KK: I noticed that cars make a lot of appearances in your work, do you have any idea why that is?

ZA: Living in LA, my car is my main mode of transportation. I’m in my car every day. It's this isolating safe space for me where I can feel comfortably alone and not crazy about it. I struggle with being home alone, and feeling generally lonely, but my car is one place where I feel in touch with myself. I kind of see it as a form of armor for myself.

KK: It's interesting because a car is also kind of a canvas. Bumper stickers, decals, and tire covers are all just different methods of decoration and customization. It's similar to how you will use hats with logos on them in your work, a car can just be a backdrop for text or drawings to be inserted on top of.

ZA: Also kind of like a moving billboard.

KK: Yeah, totally.

Photo 1: Zoe Alameda, "Big Bites Don't Work", 2023. Acrylic on panel, cement, silicone, resin, plastisol, spray paint, charcoal, thermal prints, 15.5” x 13.5”. Photo 2: Zoe Alameda, "Meet Me Halfway (Victory Royale), 2024. Acrylic, Xerox prints, resin, wood on canvas, 32” x 26” x 4”. Images courtesy of the artist.

ZA: Some of your paintings feel like I'm looking at cursed images. I wanted to ask more broadly how you see internet culture manifesting in your work?

KK: I feel like a common theme in internet humor is the sense that anything can be a joke and nothing should be seen as sacred or taken entirely seriously. I actually just looked up the definition of “cursed image” on Wikipedia, because I feel like it’s one of those things where I know it when I see it but it is extremely difficult to articulate. From the Wikipedia page: “A cursed image refers to a picture (usually a photograph) that is perceived as mysterious or disturbing due to its content, poor quality, or a combination of the two. A cursed image is intended to make a person question the reason for the image's existence in the first place.”

Honestly, I would use this exact description to talk about my paintings. Wow…that’s a bit revelatory.

Photo 1: Kati Kirsch, "Earth Girl", 2024. Oil on canvas, 30" x 48". Shown as part of "The Secret Life of Doubters" at Kaleidoscope. Photo 2: Kati Kirsch, "Eye Shadow Machine // Ant farm proposal", 2024. Oil on canvas, 48" x 60". Shown at Gern En Regalia in the group show "Angel Tech". Images courtesy of the artist.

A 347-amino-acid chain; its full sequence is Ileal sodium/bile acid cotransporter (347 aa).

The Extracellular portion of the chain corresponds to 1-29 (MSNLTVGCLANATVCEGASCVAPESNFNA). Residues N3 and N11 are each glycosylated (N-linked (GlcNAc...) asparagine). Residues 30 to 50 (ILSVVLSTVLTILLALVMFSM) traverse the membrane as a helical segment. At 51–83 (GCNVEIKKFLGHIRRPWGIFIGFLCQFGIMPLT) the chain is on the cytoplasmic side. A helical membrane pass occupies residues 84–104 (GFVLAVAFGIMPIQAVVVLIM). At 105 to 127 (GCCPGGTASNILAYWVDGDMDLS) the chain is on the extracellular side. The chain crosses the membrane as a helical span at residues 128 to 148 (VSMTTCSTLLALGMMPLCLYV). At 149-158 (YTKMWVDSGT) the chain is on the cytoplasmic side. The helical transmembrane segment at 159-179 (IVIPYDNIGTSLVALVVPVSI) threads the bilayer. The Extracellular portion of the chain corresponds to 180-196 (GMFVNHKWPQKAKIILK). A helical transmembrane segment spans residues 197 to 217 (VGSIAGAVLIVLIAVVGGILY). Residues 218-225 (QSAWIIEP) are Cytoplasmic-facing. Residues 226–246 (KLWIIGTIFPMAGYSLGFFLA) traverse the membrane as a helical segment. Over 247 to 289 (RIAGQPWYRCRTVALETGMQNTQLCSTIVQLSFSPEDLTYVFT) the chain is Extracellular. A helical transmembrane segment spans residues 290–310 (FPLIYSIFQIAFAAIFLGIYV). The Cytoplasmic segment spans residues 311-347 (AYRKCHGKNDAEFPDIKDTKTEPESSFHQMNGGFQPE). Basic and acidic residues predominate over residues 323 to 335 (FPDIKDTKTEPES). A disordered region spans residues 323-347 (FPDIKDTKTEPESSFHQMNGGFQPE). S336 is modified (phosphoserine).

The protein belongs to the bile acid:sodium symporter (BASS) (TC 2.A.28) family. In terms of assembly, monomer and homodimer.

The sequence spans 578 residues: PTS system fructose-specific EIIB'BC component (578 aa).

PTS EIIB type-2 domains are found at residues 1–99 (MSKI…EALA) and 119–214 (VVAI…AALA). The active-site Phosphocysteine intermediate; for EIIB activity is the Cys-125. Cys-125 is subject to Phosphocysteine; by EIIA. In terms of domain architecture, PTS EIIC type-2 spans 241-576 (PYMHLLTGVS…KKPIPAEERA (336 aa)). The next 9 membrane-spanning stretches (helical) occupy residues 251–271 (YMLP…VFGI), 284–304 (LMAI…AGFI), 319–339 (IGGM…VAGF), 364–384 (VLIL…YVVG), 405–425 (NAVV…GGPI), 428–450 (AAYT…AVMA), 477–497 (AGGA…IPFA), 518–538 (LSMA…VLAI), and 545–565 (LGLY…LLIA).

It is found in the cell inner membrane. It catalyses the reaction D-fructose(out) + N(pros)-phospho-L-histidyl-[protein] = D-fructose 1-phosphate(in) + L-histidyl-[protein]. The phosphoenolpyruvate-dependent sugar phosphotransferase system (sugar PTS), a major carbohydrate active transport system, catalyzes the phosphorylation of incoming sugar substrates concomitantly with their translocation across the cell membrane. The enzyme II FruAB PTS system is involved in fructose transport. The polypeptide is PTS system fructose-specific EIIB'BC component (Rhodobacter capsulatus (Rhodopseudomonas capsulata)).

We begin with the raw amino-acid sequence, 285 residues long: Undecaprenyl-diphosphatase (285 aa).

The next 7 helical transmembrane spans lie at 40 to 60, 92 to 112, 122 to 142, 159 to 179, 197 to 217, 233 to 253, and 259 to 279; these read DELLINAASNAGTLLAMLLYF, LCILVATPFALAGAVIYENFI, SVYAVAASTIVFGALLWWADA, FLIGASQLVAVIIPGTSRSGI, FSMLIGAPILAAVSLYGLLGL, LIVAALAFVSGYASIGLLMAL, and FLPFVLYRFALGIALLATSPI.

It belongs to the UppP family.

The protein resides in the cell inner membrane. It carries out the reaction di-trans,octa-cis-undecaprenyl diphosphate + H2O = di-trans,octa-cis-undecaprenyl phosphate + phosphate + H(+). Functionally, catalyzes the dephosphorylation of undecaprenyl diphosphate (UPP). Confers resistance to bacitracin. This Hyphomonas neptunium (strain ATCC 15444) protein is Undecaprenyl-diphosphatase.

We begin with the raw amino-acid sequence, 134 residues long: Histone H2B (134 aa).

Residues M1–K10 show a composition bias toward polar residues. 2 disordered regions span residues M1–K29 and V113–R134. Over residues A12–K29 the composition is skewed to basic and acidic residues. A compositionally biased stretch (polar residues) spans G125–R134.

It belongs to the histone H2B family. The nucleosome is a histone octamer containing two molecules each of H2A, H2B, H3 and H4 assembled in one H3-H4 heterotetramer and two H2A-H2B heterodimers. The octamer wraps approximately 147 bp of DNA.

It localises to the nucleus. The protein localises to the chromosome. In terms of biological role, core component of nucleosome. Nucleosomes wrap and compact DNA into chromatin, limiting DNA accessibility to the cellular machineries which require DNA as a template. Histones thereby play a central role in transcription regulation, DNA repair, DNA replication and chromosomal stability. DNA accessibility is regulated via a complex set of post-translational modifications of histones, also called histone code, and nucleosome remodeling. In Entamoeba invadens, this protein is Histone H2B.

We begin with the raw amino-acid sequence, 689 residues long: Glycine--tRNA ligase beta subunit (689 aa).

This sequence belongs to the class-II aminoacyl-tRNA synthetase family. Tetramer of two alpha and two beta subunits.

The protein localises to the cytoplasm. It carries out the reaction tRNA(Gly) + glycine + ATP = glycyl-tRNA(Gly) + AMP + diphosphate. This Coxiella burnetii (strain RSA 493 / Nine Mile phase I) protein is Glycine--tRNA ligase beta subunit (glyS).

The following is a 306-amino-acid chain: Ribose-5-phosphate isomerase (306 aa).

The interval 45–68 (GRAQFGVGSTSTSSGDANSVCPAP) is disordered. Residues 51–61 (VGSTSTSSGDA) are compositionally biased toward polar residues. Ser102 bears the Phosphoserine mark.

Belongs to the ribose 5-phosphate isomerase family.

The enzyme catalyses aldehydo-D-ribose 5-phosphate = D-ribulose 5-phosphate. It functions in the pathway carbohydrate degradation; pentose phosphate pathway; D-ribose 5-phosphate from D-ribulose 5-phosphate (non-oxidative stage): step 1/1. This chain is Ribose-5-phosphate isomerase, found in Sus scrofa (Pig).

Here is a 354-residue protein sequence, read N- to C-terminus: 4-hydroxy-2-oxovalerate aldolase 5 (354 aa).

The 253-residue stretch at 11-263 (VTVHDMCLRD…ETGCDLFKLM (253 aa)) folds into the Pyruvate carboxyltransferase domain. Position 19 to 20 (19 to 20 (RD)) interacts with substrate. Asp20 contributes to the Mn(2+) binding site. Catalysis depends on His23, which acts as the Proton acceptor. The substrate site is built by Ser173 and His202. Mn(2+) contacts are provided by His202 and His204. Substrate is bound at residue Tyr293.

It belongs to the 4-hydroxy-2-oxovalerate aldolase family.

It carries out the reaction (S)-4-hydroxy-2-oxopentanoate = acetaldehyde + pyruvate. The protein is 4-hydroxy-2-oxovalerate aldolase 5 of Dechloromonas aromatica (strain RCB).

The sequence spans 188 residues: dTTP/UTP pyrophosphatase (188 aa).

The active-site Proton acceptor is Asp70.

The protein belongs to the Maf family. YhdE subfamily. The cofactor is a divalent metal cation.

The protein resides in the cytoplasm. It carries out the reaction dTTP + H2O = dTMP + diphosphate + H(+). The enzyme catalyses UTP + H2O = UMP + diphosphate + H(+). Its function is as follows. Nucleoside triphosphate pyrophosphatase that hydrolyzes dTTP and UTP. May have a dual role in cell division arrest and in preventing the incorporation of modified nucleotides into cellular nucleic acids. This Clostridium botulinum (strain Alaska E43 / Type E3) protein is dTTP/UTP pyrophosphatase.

ZA: Could you go as far to say you’re addicted to the internet, or is it just something that’s so natural and ingrained in your life?

KK: Yeah, I guess. I feel like the boundary between the internet and real life is getting more and more blurry, and obviously we know it's not good for us to spend too much time on there, but it feels weird to call it an addiction when it's just such a part of daily life.

ZA: I love how you used the word “blurry”. It makes me think about how you abstract images in your paintings. Blurry vision and warped perspectives. Could you talk about how and why you skew the picture plane in that way?

KK: I think a lot of the time it's just imbuing the paintings with a sense of mystery. I was at a show the other day with some friends and we were talking about the value of a slower read on a painting. Sometimes, if it's too quick a read, then it can't necessarily sustain the viewer’s attention or it doesn't really give them enough to think about. I feel like depicting a warped sense of space mirrors my experience of being a person and trying to be a part of the world but kind of just being confused all the time. It also means maybe you can't quite tell what you're looking at. I have always been drawn to that quality in paintings.

ZA: Yeah, I guess for me, it's kind of the opposite. I love to paint things that are very identifiable and very representational. It's difficult for me to paint in an abstract manner. While I'm collaging, though, the mystery aspect comes in ripping through layers. Collaging to me just feels very automatic and intuitive where I can tear something one way, paste something another, and it all comes together without me really thinking about it.

Zoe Alameda, "(Squeeze Your Eyes Shut)", 2022. Collage, clear tar gel, plastisol on canvas with found object frame, 57” x 35”. Image courtesy of the artist.

ZA: I'm curious about the mode of working that you're into right now versus how you've worked in the past.

ZA: In your artist’s statement, I loved reading how you said you had skeletons or layers building up on top of each other. So how do you know when you’ve reached a stopping point on one layer? And when does the next begin?